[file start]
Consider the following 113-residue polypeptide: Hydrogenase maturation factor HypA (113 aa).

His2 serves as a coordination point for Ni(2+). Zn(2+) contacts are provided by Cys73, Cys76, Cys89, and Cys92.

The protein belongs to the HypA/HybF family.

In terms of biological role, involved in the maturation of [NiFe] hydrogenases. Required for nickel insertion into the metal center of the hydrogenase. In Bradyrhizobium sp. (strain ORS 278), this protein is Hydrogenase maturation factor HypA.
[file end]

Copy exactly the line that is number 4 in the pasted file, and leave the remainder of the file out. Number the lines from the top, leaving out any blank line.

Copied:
In terms of biological role, involved in the maturation of [NiFe] hydrogenases. Required for nickel insertion into the metal center of the hydrogenase. In Bradyrhizobium sp. (strain ORS 278), this protein is Hydrogenase maturation factor HypA.